It is common to think that if we can stay on a horse and not fall off, we know how to ride. The truth is, in order to become an effective rider, you must first be a good horseperson. What may surprise some people is that being a good horseperson may not involve any riding at all. Sometimes it's as basic as knowing how to teach a horse to lead, to put its head down for bridling, or to load in a trailer.
A good horseperson regards and treats their horse as a partner, and not a piece of equipment. Moral arguments aside, there is a very practical reason why you may want to take this approach.
Horses typically outweigh people by a thousand pounds or more. You cannot physically force a horse to do anything it doesn't want to do, without resorting to inhumane and counterproductive methods. Whether you want to succeed in the show ring, enjoy a hack in the country, or safely manage horse behavior in and out of the stall, you absolutely need the horse's cooperation. Not just this one time, but the next time, and the time after that.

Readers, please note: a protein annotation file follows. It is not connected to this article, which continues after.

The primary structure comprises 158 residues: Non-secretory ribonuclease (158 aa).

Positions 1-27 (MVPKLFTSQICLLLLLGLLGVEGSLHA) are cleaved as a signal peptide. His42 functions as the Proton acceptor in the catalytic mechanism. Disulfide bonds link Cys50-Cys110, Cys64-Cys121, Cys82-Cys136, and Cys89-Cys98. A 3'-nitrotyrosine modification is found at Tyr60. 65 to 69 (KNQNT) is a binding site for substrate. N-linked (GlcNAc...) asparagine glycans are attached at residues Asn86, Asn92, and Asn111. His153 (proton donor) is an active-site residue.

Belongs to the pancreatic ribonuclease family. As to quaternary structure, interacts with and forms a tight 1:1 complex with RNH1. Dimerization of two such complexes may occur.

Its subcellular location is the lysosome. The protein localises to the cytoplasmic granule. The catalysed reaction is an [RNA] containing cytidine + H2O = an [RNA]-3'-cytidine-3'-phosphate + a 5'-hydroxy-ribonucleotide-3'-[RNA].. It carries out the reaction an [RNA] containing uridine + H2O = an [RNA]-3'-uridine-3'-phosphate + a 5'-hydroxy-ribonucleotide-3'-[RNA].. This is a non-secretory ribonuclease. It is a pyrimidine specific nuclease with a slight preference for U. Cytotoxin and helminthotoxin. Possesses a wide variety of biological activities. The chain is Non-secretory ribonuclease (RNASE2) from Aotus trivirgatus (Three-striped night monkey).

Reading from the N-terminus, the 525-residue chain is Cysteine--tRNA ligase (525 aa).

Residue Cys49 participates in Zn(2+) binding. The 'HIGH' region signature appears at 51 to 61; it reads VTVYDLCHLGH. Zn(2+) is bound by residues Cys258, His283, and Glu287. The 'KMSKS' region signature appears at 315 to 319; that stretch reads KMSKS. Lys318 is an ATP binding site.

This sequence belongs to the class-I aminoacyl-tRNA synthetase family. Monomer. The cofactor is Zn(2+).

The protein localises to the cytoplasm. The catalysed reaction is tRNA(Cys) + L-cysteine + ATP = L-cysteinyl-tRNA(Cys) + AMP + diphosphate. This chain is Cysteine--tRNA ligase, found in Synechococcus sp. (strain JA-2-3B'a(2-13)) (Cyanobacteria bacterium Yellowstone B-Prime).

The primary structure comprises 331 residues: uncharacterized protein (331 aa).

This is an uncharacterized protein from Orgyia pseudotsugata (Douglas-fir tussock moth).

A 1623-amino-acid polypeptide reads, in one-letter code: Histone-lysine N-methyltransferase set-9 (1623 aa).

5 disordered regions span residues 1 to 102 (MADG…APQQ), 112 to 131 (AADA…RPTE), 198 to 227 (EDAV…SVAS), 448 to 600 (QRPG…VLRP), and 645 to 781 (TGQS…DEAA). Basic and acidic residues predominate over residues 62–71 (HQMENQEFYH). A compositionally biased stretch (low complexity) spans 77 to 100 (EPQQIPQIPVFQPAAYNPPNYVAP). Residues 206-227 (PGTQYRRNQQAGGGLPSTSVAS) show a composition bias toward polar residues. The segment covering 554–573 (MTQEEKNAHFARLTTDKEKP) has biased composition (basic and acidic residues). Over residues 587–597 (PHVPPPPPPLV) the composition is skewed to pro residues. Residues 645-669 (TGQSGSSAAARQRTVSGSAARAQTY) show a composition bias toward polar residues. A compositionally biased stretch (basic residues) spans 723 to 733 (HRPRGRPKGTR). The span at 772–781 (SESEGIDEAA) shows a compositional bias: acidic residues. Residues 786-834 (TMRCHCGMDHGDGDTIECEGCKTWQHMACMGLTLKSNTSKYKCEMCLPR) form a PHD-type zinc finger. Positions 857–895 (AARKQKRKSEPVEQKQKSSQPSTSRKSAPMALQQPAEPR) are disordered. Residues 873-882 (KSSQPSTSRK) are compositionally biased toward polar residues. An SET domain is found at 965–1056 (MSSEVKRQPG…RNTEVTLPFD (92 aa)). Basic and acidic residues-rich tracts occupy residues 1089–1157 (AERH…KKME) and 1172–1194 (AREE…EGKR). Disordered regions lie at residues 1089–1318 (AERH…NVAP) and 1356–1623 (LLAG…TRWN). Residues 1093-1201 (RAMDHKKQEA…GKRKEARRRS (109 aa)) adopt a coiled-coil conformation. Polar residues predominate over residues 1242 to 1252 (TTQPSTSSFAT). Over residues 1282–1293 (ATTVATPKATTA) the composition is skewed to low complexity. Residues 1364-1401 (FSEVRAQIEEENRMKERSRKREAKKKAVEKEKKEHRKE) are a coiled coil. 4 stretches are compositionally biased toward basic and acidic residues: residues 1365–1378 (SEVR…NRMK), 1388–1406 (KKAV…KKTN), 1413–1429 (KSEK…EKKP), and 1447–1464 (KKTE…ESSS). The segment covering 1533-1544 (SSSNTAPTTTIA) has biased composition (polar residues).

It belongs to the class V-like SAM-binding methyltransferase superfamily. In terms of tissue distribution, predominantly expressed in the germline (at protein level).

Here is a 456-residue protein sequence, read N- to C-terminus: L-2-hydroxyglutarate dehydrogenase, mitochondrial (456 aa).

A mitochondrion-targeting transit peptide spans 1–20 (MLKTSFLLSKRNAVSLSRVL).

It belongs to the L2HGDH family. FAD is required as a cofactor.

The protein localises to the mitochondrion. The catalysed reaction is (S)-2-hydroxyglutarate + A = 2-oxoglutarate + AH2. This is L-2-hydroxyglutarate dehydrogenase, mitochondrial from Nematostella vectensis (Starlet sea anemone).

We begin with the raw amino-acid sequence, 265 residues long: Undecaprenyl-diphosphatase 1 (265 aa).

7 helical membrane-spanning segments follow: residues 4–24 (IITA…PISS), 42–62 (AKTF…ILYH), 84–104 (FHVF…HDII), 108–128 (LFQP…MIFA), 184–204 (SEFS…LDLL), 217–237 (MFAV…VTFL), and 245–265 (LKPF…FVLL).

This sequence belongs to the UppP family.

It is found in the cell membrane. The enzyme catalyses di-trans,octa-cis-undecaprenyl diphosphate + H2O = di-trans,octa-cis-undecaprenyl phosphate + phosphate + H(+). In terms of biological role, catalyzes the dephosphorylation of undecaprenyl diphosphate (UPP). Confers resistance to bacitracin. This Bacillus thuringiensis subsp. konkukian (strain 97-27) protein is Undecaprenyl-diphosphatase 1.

To do this, you must first allow that a horse is an intelligent being, capable of learning and communicating with other species. Then you must learn ways to open a two-way channel for communication, and encourage the horse to use this same channel. Only then can you hope to enlist the horse's cooperation to work towards the same goals you have for this partnership.
Whatever your level of experience, we will show you how to build a relationship with your horse. You can be assured of continually discovering new things, and have the tremendous gratification of reaching milestones you have never thought possible.